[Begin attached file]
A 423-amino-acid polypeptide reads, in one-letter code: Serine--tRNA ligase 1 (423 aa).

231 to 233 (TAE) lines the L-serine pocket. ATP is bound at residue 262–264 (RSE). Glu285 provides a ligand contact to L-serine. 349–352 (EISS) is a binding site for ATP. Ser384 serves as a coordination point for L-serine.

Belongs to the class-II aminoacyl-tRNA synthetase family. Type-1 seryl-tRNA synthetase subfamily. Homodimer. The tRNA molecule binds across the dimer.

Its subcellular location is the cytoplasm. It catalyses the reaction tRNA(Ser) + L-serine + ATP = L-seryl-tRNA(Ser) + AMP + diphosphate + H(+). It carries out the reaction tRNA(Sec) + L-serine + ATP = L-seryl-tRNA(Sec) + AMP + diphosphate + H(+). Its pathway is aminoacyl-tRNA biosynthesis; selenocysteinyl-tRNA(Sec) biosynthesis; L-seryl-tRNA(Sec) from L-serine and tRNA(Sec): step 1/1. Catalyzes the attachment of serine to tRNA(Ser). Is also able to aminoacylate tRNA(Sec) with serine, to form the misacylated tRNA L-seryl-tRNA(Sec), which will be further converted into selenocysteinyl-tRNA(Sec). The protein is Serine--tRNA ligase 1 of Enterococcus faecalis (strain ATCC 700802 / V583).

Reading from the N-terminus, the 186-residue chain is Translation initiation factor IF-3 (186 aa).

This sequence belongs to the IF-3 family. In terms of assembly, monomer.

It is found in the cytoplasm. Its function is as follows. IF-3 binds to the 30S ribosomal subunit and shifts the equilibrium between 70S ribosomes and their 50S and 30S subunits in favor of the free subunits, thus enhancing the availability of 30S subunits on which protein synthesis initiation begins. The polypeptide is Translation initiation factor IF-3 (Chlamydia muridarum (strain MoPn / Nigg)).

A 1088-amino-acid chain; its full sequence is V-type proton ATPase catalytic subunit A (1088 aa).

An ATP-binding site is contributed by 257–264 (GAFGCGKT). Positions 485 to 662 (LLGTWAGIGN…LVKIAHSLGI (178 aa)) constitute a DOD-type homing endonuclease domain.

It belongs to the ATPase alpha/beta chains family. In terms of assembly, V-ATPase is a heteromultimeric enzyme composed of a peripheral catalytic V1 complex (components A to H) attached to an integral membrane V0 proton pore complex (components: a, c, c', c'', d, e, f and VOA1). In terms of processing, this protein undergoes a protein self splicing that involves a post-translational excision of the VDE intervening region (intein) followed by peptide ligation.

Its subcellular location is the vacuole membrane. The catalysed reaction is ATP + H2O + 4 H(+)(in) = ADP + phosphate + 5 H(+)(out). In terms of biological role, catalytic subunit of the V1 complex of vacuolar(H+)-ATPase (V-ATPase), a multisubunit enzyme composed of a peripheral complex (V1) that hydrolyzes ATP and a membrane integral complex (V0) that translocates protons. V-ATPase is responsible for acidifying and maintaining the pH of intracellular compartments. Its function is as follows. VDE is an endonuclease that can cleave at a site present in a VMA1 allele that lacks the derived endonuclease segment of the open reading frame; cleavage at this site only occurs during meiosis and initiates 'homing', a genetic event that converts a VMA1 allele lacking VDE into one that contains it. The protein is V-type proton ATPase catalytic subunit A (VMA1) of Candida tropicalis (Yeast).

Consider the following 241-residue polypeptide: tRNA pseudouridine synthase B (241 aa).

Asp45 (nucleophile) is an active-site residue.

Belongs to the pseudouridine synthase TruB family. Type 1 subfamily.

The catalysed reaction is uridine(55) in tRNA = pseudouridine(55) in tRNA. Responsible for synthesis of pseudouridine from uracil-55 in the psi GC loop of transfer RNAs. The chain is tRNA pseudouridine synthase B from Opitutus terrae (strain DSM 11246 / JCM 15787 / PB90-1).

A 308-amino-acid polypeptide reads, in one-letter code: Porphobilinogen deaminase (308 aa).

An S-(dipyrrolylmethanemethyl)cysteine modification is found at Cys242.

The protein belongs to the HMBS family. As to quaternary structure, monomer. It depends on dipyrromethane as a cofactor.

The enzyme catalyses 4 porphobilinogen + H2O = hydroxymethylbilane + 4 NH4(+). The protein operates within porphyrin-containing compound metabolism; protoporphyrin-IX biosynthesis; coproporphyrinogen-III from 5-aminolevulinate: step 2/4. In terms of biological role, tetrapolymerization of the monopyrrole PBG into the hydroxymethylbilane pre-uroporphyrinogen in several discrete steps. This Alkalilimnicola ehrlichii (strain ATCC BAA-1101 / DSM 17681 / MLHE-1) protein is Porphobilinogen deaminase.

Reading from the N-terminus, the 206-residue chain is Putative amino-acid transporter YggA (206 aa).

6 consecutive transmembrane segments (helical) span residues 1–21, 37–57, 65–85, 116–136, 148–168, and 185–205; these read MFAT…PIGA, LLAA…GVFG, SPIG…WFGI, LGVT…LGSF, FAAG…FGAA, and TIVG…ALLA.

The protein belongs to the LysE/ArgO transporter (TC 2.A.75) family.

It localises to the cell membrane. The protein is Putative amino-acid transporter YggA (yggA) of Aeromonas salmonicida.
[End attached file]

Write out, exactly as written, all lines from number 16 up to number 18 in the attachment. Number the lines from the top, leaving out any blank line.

A 308-amino-acid polypeptide reads, in one-letter code: Porphobilinogen deaminase (308 aa).

An S-(dipyrrolylmethanemethyl)cysteine modification is found at Cys242.

The protein belongs to the HMBS family. As to quaternary structure, monomer. It depends on dipyrromethane as a cofactor.